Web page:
UPGRADE YOUR BROWSER

We have detected your current browser version is not the latest one. Xilinx.com uses the latest web technologies to bring you the best online experience possible. Please upgrade to a Xilinx.com supported browser:Chrome, Firefox, Internet Explorer 11, Safari. Thank you!

cancel
Showing results for 
Search instead for 
Did you mean: 
Contributor
Contributor
923 Views
Registered: ‎02-22-2008

How to determine which GPIO a pin is connected to (specifically the user LEDs on ZCU104)

Jump to solution

How does one go about determine PS GPIO to pin mapping. It is relativity straight forward with respect to AXI GPIO devices. But the PS GPIOs are a bit of a mystery to me. 

On the ZCU104 the user LEDs are connected to D5, D6, A5, and B5. But I can't figure out how that maps to EMIO/MIO or any IO. 

0 Kudos
1 Solution

Accepted Solutions
Voyager
Voyager
885 Views
Registered: ‎02-01-2013

Re: How to determine which GPIO a pin is connected to (specifically the user LEDs on ZCU104)

Jump to solution

Oh, God.  I looked at software.  I'm feeling dizzy...

Sorry--I'm not a SW guy--strictly HW. 

That aside, keep in mind that EMIO GPIO 0 (as in: EMIO GPIO 0 through EMIO GPIO 95) is technically PS GPIO 78--since you must leave room for MIO GPIO 0 through MIO GPIO 77.  If PS GPIO 0 (aka MIO GPIO 0) is mapped to 338, then EMIO GPIO 13 would be 338 + 78 + 13 = 429.  I think.

Keep in mind, that's from a HW guy. More trials could be in your future.

-Joe G.

 

Tags (1)
4 Replies
Voyager
Voyager
897 Views
Registered: ‎02-01-2013

Re: How to determine which GPIO a pin is connected to (specifically the user LEDs on ZCU104)

Jump to solution

The User LEDs of the ZCU104 are connected to PL pins; they're not connected to dedicated PS (MIO) pins. Their connection (and, therefore, their control) is determined by the particular design. They could be connected to any of the dozens of PS EMIO GPIOs, or the could be connected to AXI GPIOs. You would have to consult the underlying HW design (or its spec).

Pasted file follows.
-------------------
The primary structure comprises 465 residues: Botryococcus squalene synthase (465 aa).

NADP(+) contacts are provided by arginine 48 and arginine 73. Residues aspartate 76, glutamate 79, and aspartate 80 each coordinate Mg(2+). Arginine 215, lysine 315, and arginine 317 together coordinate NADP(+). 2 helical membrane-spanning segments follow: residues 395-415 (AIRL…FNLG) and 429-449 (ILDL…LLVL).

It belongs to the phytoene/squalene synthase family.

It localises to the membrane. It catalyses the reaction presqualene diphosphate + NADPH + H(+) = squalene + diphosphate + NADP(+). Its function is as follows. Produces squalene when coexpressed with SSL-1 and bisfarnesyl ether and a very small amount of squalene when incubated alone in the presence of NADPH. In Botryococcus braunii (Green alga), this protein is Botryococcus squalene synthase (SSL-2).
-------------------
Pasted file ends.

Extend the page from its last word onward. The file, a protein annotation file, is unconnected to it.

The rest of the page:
In general, the PS can export up to 96 GPIOs to the PL as EMIOs. Those pins are controlled by PS GPIO banks 3 through 5. See the online Zynq+ register reference (GPIO Module) for details:

https://www.xilinx.com/html_docs/registers/ug1087/ug1087-zynq-ultrascale-registers.html

-Joe G.

 

Contributor
Contributor
889 Views
Registered: ‎02-22-2008

Re: How to determine which GPIO a pin is connected to (specifically the user LEDs on ZCU104)

Jump to solution

Thank for you for the response. I placed a slice block to slice 13-15 from the emio signals. I then ampped the outputs in the XDC file:

# User LEDs
set_property PACKAGE_PIN D6 [get_ports {leds[0]}]
set_property PACKAGE_PIN A5 [get_ports {leds[1]}]
set_property PACKAGE_PIN B5 [get_ports {leds[2]}]

set_property IOSTANDARD LVCMOS33 [get_ports {leds[0]}]
set_property IOSTANDARD LVCMOS33 [get_ports {leds[1]}]
set_property IOSTANDARD LVCMOS33 [get_ports {leds[2]}]

Then in Linux I "should" be able to export the gpio. If I read this page (https://xilinx-wiki.atlassian.net/wiki/spaces/A/pages/18842398/Linux+GPIO+Driver) correctly, I should be able to export 338 + 13 = 351, 352, and 353 to control the LEDs. 

When I do that I still can't get the LEDs to turn on. Am I missing something?

0 Kudos
Voyager
Voyager
886 Views
Registered: ‎02-01-2013

Re: How to determine which GPIO a pin is connected to (specifically the user LEDs on ZCU104)

Jump to solution

Oh, God.  I looked at software.  I'm feeling dizzy...

Sorry--I'm not a SW guy--strictly HW. 

That aside, keep in mind that EMIO GPIO 0 (as in: EMIO GPIO 0 through EMIO GPIO 95) is technically PS GPIO 78--since you must leave room for MIO GPIO 0 through MIO GPIO 77.  If PS GPIO 0 (aka MIO GPIO 0) is mapped to 338, then EMIO GPIO 13 would be 338 + 78 + 13 = 429.  I think.

Keep in mind, that's from a HW guy. More trials could be in your future.

-Joe G.

 

Tags (1)
Contributor
Contributor
837 Views
Registered: ‎02-22-2008

Re: How to determine which GPIO a pin is connected to (specifically the user LEDs on ZCU104)

Jump to solution
You are correct with the pin number. I sure do miss my simple Cortex M4s.....
0 Kudos